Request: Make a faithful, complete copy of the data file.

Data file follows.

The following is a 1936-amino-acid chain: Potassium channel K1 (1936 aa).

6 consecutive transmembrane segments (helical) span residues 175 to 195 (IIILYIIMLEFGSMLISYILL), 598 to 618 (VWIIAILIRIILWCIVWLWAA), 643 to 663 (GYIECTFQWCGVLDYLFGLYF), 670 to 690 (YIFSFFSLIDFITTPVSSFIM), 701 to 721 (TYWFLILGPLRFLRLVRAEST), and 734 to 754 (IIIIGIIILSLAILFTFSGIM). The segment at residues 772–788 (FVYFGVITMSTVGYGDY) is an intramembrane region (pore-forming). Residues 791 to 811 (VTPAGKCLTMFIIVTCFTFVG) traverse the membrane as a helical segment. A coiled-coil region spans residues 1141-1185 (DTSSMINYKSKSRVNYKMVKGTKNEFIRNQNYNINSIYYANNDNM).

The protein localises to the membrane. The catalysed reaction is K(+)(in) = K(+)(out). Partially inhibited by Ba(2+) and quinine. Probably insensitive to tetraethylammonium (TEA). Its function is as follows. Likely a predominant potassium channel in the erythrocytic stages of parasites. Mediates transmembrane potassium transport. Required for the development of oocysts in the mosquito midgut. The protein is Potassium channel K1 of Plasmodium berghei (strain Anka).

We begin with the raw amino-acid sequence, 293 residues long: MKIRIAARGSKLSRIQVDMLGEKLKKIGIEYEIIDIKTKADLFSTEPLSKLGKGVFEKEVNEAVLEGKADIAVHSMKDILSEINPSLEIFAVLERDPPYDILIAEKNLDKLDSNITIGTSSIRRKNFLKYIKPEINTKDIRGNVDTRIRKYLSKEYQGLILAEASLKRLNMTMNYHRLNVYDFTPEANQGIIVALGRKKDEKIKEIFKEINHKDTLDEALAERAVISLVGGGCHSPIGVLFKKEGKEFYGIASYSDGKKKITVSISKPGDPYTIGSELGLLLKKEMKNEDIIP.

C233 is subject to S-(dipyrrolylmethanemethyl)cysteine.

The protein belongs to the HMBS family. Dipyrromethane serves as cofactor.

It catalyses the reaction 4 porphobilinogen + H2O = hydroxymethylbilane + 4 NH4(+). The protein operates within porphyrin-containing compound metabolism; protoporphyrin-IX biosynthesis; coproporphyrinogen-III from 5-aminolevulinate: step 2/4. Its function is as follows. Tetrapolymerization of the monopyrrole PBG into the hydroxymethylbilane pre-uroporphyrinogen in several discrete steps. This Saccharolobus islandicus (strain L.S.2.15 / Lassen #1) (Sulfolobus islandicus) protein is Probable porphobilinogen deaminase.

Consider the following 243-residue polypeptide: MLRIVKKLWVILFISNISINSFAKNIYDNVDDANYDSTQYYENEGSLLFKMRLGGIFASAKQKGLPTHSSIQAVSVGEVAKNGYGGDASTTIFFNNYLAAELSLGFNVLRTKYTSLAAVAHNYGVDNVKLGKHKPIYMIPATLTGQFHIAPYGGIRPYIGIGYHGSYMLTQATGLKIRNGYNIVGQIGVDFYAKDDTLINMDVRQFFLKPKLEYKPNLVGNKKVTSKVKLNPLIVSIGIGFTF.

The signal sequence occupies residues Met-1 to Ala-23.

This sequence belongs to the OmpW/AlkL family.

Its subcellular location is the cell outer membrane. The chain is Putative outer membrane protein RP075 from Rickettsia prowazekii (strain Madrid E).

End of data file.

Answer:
The following is a 1936-amino-acid chain: Potassium channel K1 (1936 aa).

6 consecutive transmembrane segments (helical) span residues 175 to 195 (IIILYIIMLEFGSMLISYILL), 598 to 618 (VWIIAILIRIILWCIVWLWAA), 643 to 663 (GYIECTFQWCGVLDYLFGLYF), 670 to 690 (YIFSFFSLIDFITTPVSSFIM), 701 to 721 (TYWFLILGPLRFLRLVRAEST), and 734 to 754 (IIIIGIIILSLAILFTFSGIM). The segment at residues 772–788 (FVYFGVITMSTVGYGDY) is an intramembrane region (pore-forming). Residues 791 to 811 (VTPAGKCLTMFIIVTCFTFVG) traverse the membrane as a helical segment. A coiled-coil region spans residues 1141-1185 (DTSSMINYKSKSRVNYKMVKGTKNEFIRNQNYNINSIYYANNDNM).

The protein localises to the membrane. The catalysed reaction is K(+)(in) = K(+)(out). Partially inhibited by Ba(2+) and quinine. Probably insensitive to tetraethylammonium (TEA). Its function is as follows. Likely a predominant potassium channel in the erythrocytic stages of parasites. Mediates transmembrane potassium transport. Required for the development of oocysts in the mosquito midgut. The protein is Potassium channel K1 of Plasmodium berghei (strain Anka).

We begin with the raw amino-acid sequence, 293 residues long: MKIRIAARGSKLSRIQVDMLGEKLKKIGIEYEIIDIKTKADLFSTEPLSKLGKGVFEKEVNEAVLEGKADIAVHSMKDILSEINPSLEIFAVLERDPPYDILIAEKNLDKLDSNITIGTSSIRRKNFLKYIKPEINTKDIRGNVDTRIRKYLSKEYQGLILAEASLKRLNMTMNYHRLNVYDFTPEANQGIIVALGRKKDEKIKEIFKEINHKDTLDEALAERAVISLVGGGCHSPIGVLFKKEGKEFYGIASYSDGKKKITVSISKPGDPYTIGSELGLLLKKEMKNEDIIP.

C233 is subject to S-(dipyrrolylmethanemethyl)cysteine.

The protein belongs to the HMBS family. Dipyrromethane serves as cofactor.

It catalyses the reaction 4 porphobilinogen + H2O = hydroxymethylbilane + 4 NH4(+). The protein operates within porphyrin-containing compound metabolism; protoporphyrin-IX biosynthesis; coproporphyrinogen-III from 5-aminolevulinate: step 2/4. Its function is as follows. Tetrapolymerization of the monopyrrole PBG into the hydroxymethylbilane pre-uroporphyrinogen in several discrete steps. This Saccharolobus islandicus (strain L.S.2.15 / Lassen #1) (Sulfolobus islandicus) protein is Probable porphobilinogen deaminase.

Consider the following 243-residue polypeptide: MLRIVKKLWVILFISNISINSFAKNIYDNVDDANYDSTQYYENEGSLLFKMRLGGIFASAKQKGLPTHSSIQAVSVGEVAKNGYGGDASTTIFFNNYLAAELSLGFNVLRTKYTSLAAVAHNYGVDNVKLGKHKPIYMIPATLTGQFHIAPYGGIRPYIGIGYHGSYMLTQATGLKIRNGYNIVGQIGVDFYAKDDTLINMDVRQFFLKPKLEYKPNLVGNKKVTSKVKLNPLIVSIGIGFTF.

The signal sequence occupies residues Met-1 to Ala-23.

This sequence belongs to the OmpW/AlkL family.

Its subcellular location is the cell outer membrane. The chain is Putative outer membrane protein RP075 from Rickettsia prowazekii (strain Madrid E).